He’s the man behind 2007’s notorious $100 million diamond and platinum skull sculpture, but in 2008, Damien Hirst, the world’s highest-paid artist, found more affordable mediums to work with. Pairing up with denim legend Levi’s, Hirst culled his extensive catalogue for iconic images to translate into a 2008 fall apparel collection. Full of contrasts, like skulls and tropical butterflies, it was as bold and diverse as Hirst’s 15-plus-year career.

Since 1965, when Yves Saint Laurent used contemporary art as a muse, highbrow collabos (see Takashi Murakami for Louis Vuitton) run in the luxury-goods sector. Instead of producing a line that would immediately be pumped out by bootleggers, Hirst went with Levi’s to be attainable. “I love the idea of art you can wear,” says Hirst. “This way, a lot of people get to own my stuff, and in a not too precious way.”

The limited-edition line has offerings for both ladies and men and will be available across the U.S., at retailers like Barneys New York, Union (NYC), Fred Segal (Los Angeles), American Rag (Los Angeles, Newport Beach, San Francisco) and Rolo (San Francisco). While it’ll have streetwearlike exclusivity, Levi’s x Damien Hirst stuck to the principle of affordability. Tees start at $53, denim runs around $216, and the collection tops out at $264, for denim jackets.

The project got moving when, in a true baller move, Hirst saw the Warhol Factory x Levi’s line and contacted the creative director, Adrian Nyman, to purchase one of everything. Nyman asked if he’d get down on the next round. Warhol Factory x Levi’s x Damien Hirst premiered in select retailers for spring/summer ’08. Riding its success, the fall ’08 line relied strictly on Hirst’s themes and images.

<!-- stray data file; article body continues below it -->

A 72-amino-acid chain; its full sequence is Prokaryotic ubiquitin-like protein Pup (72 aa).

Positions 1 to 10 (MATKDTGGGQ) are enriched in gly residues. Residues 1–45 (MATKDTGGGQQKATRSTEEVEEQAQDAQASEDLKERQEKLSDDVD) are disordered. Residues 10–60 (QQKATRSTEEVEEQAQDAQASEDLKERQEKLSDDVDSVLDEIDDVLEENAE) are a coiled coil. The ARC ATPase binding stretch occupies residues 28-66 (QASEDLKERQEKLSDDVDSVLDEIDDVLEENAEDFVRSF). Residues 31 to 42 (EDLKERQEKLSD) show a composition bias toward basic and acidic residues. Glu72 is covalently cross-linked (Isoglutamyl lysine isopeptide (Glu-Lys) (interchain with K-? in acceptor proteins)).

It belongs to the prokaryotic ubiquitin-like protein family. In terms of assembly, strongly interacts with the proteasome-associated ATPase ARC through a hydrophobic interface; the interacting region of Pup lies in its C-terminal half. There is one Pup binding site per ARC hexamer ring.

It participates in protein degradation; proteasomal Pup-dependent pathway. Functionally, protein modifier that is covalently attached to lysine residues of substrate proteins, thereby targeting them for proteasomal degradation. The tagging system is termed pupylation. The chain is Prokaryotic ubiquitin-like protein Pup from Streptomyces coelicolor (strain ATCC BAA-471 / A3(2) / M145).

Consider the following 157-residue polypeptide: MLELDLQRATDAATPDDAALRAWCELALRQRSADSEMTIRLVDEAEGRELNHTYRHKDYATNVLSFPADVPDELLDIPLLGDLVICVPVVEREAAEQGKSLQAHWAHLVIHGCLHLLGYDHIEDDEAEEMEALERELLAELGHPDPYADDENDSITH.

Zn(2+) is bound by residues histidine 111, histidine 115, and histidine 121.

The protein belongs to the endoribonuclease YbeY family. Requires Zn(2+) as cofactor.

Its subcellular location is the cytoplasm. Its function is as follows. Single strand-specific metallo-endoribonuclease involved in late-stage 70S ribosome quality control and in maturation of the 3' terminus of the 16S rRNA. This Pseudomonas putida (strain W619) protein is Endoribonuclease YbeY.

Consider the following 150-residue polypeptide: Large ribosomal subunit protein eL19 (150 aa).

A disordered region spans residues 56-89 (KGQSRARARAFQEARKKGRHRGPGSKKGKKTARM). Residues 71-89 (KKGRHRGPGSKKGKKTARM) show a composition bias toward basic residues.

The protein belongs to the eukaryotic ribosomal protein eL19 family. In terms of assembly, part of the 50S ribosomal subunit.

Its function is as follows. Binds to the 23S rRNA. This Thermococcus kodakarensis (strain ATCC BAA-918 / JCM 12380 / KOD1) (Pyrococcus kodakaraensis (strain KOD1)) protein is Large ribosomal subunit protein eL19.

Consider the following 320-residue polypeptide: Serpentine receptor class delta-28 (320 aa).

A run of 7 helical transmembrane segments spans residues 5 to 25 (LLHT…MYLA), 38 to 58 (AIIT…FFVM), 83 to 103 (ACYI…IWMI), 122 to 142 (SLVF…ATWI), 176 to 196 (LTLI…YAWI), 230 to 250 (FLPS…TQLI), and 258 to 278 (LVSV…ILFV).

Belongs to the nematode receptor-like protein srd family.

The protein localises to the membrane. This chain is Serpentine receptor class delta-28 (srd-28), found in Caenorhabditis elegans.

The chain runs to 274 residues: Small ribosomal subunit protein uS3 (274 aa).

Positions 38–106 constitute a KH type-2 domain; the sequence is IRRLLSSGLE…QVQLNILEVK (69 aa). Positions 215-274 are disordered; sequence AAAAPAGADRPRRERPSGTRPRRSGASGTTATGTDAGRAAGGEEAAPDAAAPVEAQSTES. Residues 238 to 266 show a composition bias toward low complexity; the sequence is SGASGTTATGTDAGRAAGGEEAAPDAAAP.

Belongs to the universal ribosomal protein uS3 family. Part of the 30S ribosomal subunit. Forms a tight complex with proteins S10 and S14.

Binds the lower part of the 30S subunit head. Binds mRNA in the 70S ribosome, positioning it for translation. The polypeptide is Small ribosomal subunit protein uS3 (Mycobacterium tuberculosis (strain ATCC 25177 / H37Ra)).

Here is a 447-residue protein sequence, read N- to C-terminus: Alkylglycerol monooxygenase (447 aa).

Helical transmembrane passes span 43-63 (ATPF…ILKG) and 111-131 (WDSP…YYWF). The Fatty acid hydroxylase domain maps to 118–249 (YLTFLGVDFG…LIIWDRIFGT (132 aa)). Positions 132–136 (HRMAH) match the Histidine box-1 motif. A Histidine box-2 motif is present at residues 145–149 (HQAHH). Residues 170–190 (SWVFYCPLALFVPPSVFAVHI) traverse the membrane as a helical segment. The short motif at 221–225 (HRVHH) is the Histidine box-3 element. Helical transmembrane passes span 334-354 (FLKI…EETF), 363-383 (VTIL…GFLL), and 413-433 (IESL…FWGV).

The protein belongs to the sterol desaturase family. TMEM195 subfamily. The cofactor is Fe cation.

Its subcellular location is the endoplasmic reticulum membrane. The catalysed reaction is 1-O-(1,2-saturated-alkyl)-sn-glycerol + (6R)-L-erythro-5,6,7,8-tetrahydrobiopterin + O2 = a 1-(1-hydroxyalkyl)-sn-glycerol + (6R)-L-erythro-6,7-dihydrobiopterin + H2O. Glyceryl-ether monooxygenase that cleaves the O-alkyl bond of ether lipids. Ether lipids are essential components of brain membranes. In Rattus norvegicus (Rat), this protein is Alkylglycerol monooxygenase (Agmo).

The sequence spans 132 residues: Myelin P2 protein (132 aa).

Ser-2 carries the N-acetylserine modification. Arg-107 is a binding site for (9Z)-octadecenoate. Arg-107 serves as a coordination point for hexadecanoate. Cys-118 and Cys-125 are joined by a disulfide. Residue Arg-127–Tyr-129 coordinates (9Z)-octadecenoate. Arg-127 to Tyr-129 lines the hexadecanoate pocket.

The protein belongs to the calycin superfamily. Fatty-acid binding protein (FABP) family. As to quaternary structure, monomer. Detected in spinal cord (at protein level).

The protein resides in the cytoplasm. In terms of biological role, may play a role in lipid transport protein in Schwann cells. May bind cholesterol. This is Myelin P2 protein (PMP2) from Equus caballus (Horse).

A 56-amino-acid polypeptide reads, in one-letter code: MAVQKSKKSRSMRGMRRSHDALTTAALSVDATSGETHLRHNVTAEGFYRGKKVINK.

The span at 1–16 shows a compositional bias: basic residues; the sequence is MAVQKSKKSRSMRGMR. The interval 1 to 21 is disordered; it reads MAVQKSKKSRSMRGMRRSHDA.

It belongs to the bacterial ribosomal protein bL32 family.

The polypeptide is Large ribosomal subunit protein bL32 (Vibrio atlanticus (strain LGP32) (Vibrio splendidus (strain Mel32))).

Owning an original Hirst, which sells for multimillions, is out of the question not just for you, but for the everyday wealthy. It takes a serious net worth, like Jay-Z’s, to purchase. Fresh off his $150 million Live Nation deal, the rapper turned tycoon made the plunge, copping Hirst’s Beat Life and Cheat Death. The painting was reportedly inspired by Jay’s American Gangster album.

Like Mr. Carter, Hirst wasn’t always so flush. His blue-collar roots go back to Leeds, in the U.K., where he grew up in the punk-fueled 1970s. The artistic bad boy had scrapes with the law but found major success in the 1990s. His early art was dominated by a theme of death; the morbid theme runs through Levi’s x Damien Hirst in the form of skulls, as well as his other major themes of spots and spin art.

“Hirst’s work is smart, thought provoking, witty, original, beautiful, bold,” says Robert Cameron, VP of marketing for Levi’s Brand USA. “[Artists] from Andy Warhol and Jean-Michel Basquiat to Jackson Pollock and Damien Hirst wore the Original 501 jean as the ultimate ‘blank canvas’ for self-expression and individuality. We’re thrilled to continue in this tradition by collaborating with Damien Hirst.” Here’s to art hangin’ off you, and not just your wall. —Meaghan Dorman

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